by Garrett Thomson

Read by James Gillies
11 hours 12 minutes

During the 20th century, our understanding of the world was transformed thanks to the likes of relativity, quantum physics, molecular biology, chaos theory and computer science. Likewise, our comprehension of ourselves developed dramatically courtesy of theories such as behaviourism, structuralism and cognitive science.

The history of Western philosophy in the 20th century broadly reflects all of this change and diversity, but at an abstract level. Part of its story is of the contrast between two conflicting traditions: the analytic and the continental. In the analytic tradition, there are thinkers such as Russell, Quine and Davidson, who, among other things, aim to show how semantic meaning fits into the scientifically conceived physical world. This often goes hand in hand with the idea that social progress must be in part scientific. However, within this analytic branch, there are several counter-narratives, such as the work of the pragmatists and the ordinary language philosophers, who resist the idea that language must conform to an idealized scientific picture, and who often point towards a conception of social progress that is not scientific.

In sharp contrast, much continental thought tries to characterise the human condition through descriptions of experience as such in ways that are pre-scientific. This applies especially to thinkers in the phenomenological and existentialist traditions, such as Husserl, Heidegger and Sartre. Branching out from this, hermeneutics examines the art of interpreting texts, especially with regard to the historical and linguistic assumptions that make interpretation possible. Poststructuralism constitutes largely a rejection of these traditions that emphasizes the shifting relations between signifiers within a whole system and which defies all attempts to seek absolutes beyond those relations.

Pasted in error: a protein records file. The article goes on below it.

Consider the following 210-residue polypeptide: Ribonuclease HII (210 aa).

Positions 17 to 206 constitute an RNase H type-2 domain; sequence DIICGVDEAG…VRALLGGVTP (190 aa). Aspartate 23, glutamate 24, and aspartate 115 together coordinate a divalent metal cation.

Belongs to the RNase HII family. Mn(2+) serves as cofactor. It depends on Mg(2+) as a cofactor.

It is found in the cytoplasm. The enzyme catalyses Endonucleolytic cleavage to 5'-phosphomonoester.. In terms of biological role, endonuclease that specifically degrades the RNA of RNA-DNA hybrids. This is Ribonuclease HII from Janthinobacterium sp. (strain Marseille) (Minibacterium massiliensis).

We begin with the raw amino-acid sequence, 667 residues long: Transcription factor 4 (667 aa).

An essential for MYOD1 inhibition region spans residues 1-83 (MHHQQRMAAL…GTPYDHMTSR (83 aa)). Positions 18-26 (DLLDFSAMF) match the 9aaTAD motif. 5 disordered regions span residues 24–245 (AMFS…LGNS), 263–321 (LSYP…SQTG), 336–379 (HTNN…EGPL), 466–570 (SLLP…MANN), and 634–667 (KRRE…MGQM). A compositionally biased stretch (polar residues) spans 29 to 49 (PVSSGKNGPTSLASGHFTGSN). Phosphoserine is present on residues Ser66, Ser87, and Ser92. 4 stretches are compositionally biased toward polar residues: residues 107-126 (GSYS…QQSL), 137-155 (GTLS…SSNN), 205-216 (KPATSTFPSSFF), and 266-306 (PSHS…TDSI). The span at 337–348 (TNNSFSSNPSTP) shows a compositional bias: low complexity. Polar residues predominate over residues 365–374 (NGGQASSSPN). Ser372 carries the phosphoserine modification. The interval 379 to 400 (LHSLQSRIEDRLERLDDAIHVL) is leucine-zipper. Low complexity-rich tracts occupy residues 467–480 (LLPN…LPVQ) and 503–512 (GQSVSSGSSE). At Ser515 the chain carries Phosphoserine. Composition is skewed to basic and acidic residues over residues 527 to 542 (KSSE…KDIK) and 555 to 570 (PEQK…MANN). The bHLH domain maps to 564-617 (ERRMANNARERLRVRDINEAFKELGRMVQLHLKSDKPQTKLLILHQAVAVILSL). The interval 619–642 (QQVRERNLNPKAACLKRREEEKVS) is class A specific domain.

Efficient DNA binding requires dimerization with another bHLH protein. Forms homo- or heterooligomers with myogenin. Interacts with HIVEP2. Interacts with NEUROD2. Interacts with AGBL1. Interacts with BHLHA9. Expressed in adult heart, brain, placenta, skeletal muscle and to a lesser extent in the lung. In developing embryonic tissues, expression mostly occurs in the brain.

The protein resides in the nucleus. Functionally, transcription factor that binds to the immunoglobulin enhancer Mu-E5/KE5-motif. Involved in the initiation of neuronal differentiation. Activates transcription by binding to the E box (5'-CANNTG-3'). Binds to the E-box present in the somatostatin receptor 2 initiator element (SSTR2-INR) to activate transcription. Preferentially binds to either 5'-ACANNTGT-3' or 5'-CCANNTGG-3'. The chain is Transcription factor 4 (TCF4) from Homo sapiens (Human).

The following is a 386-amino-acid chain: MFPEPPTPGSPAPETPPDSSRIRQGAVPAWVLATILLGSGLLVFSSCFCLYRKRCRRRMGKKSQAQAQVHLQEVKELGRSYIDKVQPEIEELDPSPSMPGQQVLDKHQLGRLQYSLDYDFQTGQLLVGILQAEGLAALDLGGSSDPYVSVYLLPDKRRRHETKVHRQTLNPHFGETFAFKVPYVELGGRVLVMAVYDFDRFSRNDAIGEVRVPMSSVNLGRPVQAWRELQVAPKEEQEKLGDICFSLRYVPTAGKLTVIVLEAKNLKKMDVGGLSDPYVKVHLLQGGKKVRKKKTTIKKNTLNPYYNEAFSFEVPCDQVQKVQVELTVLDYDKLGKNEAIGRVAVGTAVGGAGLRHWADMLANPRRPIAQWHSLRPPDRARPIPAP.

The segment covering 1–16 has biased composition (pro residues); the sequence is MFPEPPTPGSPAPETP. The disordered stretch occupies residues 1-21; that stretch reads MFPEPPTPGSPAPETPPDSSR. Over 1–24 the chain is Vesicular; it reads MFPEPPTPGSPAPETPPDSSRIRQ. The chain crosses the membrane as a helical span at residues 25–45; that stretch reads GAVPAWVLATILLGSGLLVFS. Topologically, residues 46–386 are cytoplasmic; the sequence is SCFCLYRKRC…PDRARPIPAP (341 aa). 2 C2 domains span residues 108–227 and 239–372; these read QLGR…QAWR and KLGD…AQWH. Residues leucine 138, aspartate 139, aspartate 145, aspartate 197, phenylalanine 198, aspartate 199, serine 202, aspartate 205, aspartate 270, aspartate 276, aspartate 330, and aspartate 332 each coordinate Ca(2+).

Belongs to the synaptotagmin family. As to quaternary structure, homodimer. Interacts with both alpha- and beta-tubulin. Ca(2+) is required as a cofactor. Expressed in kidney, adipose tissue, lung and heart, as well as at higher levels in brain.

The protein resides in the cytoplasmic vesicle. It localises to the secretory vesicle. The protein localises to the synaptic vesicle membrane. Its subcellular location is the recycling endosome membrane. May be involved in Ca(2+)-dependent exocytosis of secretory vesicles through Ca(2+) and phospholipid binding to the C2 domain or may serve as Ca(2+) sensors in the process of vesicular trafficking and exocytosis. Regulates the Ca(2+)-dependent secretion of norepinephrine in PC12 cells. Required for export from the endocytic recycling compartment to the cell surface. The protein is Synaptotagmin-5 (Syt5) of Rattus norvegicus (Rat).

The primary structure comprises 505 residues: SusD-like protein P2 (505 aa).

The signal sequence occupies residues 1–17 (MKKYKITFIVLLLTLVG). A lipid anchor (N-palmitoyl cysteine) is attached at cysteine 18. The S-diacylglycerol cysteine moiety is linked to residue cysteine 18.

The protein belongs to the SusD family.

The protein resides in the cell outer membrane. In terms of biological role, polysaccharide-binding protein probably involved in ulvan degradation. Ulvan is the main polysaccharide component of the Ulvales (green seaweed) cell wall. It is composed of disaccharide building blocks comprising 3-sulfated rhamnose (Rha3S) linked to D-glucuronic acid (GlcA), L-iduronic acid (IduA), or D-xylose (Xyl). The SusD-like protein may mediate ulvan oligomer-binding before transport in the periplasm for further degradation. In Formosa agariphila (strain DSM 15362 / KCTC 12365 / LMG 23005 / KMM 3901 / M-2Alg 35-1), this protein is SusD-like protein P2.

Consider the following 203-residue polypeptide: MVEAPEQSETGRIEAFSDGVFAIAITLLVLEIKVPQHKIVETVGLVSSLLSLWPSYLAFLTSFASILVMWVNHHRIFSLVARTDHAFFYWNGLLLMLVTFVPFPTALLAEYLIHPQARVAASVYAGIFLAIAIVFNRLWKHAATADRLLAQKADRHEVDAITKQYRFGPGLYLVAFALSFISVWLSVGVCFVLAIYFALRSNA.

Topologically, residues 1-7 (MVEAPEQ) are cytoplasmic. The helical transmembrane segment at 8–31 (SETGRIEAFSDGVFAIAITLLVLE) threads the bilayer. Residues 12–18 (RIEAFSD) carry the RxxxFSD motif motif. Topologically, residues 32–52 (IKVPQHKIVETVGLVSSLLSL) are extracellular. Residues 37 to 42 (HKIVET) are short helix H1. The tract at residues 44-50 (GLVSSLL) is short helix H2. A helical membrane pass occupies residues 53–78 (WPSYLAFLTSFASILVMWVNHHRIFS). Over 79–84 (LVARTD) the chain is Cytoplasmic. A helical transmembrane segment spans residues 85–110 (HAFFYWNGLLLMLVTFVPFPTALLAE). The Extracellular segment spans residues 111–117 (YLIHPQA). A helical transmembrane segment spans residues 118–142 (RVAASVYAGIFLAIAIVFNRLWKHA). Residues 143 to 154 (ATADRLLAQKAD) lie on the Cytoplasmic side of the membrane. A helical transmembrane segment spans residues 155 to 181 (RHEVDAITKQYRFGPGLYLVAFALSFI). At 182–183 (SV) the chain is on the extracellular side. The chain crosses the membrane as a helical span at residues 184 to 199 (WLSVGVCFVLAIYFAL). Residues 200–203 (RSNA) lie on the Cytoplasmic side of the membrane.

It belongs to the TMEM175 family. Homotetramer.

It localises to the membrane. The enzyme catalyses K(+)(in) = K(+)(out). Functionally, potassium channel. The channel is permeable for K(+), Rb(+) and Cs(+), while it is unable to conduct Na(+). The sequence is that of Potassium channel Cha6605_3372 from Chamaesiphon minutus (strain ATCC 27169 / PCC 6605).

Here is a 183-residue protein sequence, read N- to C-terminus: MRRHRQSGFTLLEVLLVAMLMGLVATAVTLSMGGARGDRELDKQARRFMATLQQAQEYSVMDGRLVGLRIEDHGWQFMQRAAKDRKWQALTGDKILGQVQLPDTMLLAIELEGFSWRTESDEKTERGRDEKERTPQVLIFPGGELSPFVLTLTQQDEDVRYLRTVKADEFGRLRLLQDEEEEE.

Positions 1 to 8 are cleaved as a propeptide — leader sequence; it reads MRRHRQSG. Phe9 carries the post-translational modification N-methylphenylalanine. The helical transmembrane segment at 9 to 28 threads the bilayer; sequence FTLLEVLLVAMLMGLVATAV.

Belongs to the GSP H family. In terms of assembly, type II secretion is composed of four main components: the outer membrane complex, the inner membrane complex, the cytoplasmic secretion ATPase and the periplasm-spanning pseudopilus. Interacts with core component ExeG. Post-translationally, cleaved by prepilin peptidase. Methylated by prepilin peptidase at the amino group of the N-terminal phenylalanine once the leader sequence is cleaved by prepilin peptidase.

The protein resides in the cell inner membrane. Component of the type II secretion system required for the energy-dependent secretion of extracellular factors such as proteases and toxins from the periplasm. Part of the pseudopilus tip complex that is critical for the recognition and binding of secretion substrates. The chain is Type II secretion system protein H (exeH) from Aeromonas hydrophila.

In this illuminating overview, Professor Garrett Thomson surveys the field, considering the work and influence of 29 major thinkers representing logical atomism and logical positivism (including Russell and Wittgenstein), analytic philosophy (including Quine, Davidson, Rawls), phenomenology and existentialism (including Husserl, Heidegger, Sartre), hermeneutics (including Gadamer and Habermas) and post-structuralism (including Foucault, Derrida and Deleuze). Also examined are some recent thinkers including Richard Rorty and Charles Taylor. The field is clearly presented with a short biography of the major figures followed by their thoughts and views. With over 20 books to his credit, Professor Thomson is an experienced presenter of his subject, conveying his knowledge expertly while injecting his personal enthusiasm for the challenges of 20th century Western philosophy. The text is read with clarity by James Gillies.

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